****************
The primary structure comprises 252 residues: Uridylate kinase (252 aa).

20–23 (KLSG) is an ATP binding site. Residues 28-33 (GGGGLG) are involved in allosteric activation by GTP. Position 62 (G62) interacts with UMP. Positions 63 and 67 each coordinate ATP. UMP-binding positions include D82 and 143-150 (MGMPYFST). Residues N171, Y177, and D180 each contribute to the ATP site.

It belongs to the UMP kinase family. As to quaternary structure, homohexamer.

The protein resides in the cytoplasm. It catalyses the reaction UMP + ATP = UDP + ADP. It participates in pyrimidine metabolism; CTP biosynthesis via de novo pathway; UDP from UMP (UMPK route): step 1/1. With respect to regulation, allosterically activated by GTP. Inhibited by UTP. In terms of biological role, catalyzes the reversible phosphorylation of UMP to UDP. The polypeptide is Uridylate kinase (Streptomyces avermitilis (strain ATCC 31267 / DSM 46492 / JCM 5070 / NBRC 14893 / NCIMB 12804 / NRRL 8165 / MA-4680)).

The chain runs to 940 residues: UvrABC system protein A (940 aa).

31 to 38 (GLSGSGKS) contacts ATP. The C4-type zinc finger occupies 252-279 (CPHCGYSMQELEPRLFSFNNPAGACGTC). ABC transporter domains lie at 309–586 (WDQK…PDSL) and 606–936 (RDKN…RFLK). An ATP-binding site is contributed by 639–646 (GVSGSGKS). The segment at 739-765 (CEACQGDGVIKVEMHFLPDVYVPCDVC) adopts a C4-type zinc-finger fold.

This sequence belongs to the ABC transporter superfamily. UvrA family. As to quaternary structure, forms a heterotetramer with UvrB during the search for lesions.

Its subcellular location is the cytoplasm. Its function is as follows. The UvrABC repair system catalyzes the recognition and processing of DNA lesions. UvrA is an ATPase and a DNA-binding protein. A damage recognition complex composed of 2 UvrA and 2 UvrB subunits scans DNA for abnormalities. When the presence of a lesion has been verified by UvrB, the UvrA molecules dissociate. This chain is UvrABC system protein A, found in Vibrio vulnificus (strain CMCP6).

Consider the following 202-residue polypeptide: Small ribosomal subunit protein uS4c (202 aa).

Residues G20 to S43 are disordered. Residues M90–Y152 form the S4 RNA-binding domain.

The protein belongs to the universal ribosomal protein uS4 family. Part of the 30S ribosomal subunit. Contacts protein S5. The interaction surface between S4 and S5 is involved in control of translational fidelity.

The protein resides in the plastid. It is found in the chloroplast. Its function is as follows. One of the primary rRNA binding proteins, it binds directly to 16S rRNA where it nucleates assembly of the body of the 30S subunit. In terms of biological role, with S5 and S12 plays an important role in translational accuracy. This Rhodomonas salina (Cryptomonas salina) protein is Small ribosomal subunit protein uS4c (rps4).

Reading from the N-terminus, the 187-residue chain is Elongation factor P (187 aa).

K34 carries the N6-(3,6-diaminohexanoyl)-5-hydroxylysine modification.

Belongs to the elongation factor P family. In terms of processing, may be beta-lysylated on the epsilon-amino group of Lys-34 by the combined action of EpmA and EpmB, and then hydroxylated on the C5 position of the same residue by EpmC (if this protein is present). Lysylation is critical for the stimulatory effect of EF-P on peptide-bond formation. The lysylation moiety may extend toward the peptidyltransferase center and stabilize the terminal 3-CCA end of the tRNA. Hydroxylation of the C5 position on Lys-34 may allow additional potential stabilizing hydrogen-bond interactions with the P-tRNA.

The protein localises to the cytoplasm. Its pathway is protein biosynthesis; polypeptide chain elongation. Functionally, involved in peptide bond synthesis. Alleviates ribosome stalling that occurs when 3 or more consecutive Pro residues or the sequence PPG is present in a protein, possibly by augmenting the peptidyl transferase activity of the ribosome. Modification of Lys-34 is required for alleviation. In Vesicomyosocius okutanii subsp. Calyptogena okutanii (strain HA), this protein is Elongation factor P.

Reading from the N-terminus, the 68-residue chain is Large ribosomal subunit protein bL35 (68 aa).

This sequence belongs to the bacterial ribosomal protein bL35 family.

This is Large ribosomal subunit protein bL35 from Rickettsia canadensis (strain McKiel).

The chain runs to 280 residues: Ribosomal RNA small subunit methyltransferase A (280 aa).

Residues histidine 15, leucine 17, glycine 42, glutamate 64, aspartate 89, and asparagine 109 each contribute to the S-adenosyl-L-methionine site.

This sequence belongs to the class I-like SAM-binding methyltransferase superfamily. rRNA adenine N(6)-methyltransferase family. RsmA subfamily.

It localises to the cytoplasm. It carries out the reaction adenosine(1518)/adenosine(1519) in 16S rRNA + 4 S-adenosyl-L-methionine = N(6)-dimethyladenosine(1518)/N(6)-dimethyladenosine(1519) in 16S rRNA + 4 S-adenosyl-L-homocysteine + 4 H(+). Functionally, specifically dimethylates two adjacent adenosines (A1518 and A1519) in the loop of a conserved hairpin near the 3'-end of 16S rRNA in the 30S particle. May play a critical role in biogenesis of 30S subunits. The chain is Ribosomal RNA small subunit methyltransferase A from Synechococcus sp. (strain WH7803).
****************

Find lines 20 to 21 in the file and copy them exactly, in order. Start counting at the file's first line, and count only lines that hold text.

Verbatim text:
The chain runs to 280 residues: Ribosomal RNA small subunit methyltransferase A (280 aa).

Residues histidine 15, leucine 17, glycine 42, glutamate 64, aspartate 89, and asparagine 109 each contribute to the S-adenosyl-L-methionine site.